Know Your Knots

By Nick Simonson

In the deep freeze we’ve experienced, I’ve been able to fill my time with indoor projects related to the outdoors.  Whether it’s tying up a roll of walleye spinners or cranking out an inline bucktail for muskies or filling up a flybox for a striped bass trip coming up in March, there’s been more than enough to do.  From the terminal tackle, I quickly transitioned to my rods and reels and came to realize that my fly lines and the reels themselves were in serious need of cleaning and the addition of some new leaders for those upcoming spring adventures for trout, bass and pike would be a must.

In going through the four options I keep close at hand, I pulled all the line off down to the backing, and even added some new backing to one. In the process, I recalled all those knots (by memory, amazingly) which were required to put the combos back together and get them in shape for this spring.

As I stared at the bare fly reel, I remembered the mental picture of a tree growing out of its center and recalled that the connection between center pin and backing was the arbor knot.  The arbor knot consists of two overhand knots; one in the tag end of the line and one in the main line through which the tag – and the first knot – are threaded through.  As if by magic, the knots cinched against each other and rested snugly against the center of the reel.  Within moments, the backing was spooled up.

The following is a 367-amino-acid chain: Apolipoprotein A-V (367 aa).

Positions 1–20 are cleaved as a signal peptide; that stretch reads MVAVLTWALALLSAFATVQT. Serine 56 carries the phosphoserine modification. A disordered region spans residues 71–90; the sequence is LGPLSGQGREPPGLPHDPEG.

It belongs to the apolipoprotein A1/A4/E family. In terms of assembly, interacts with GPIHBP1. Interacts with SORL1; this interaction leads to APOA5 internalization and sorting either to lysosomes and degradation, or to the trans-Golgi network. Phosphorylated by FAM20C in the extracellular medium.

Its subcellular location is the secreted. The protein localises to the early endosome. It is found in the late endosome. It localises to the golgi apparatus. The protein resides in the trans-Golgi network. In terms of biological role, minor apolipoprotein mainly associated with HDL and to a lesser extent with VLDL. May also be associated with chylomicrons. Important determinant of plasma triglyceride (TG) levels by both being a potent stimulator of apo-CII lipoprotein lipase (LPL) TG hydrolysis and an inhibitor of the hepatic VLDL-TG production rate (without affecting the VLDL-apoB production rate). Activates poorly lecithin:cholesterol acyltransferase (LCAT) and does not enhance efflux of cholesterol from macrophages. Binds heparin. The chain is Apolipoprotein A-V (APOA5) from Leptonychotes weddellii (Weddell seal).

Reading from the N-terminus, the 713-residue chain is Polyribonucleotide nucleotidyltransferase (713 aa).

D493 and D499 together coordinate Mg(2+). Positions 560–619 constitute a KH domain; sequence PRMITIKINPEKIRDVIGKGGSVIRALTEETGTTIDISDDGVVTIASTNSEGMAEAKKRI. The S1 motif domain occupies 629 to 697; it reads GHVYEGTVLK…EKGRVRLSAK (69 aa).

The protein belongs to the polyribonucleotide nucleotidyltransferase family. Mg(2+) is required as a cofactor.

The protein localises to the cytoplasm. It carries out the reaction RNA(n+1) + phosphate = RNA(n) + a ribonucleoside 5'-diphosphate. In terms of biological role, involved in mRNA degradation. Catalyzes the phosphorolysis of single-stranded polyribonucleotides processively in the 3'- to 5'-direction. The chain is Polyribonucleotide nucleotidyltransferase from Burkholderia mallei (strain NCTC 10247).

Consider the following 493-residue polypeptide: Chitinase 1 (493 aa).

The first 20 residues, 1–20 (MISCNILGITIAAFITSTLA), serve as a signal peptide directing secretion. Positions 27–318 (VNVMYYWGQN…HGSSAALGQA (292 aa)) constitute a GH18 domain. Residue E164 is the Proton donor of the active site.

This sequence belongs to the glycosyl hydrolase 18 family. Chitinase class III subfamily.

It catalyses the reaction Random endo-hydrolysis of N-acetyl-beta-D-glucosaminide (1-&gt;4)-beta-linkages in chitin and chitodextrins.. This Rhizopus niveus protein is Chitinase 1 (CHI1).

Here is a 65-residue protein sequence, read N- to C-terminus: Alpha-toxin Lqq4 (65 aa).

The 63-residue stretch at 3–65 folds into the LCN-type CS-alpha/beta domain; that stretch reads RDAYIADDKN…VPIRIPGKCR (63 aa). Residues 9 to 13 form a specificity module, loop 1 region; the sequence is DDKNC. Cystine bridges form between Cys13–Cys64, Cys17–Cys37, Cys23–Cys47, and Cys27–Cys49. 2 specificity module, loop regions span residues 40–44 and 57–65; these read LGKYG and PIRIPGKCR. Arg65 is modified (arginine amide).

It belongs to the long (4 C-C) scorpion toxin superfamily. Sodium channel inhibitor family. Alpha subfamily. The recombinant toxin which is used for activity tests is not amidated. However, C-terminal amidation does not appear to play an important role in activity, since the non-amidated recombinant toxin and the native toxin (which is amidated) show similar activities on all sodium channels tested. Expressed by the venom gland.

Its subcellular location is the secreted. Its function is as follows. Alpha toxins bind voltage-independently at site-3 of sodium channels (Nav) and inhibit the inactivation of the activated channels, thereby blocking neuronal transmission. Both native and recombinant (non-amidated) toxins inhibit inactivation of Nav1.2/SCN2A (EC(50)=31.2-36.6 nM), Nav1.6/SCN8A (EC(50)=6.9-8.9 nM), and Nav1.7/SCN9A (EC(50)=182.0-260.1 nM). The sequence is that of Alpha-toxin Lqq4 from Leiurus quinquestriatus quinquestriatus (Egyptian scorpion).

With a snip of my scissors, I provided myself with the free end of the backing and found the “connect this end to backing” tag on the spool of new weight-forward floating line.  I struggled to recall the connecting knot between the two, but then remembered it was the Albright knot that would do the trick, with its large leader loop and seven wraps of the fly line around it.  I struggled to get a smooth and solid connection on the first attempt, but the second time around a nice fluid knot brought the two lines together.

With a few hundred cranks of the handle, the reel was loaded with the clean and straight weight-forward fly line, and when I reached the end of the lime green spool I faced an adversary which had plagued me throughout my fishing career – the nail knot.  I struggled so badly with this knot in the infancy of my fly-fishing adventures that I switched exclusively to using pre-rigged leader tabs at the end of all my fly line.  It came much easier than I expected with the help of a cut drinking straw, and as I tightened the knot on the second attempt, I smiled with satisfaction as the wraps settled into place and the knot formed a strong connection between line and leader.

Finally, the surgeon’s knot represented my last hurdle in getting my gear ready for whenever spring decides to arrive, and I paired my leader and tippet lines on the first reel and created the loop which I ran the tag end of the leader and the full length of the tippet through twice.  I moistened the knot area and with a pull of both tags and main lines, the knot came together, forming a strong bond for both leader and tippet.

I completed the combo and then took each reel, pulled the line off for a cleaning and made each connection again, save for the Arbor knot, which wasn’t necessary.  By the third fly reel, I was in the groove and the knots came naturally, reminding me that sometimes we can be warmed by the knowledge we have stashed in our brain and a little practice of those things that bring our fishing worlds together, no matter the temperature or time of year.

Featured Photo: Reel Secure.  Having the right knots to connect backing, line and leader to a fly reel will ensure a solid hookset and firm connection to fighting fish this spring. Simonson Photo. 

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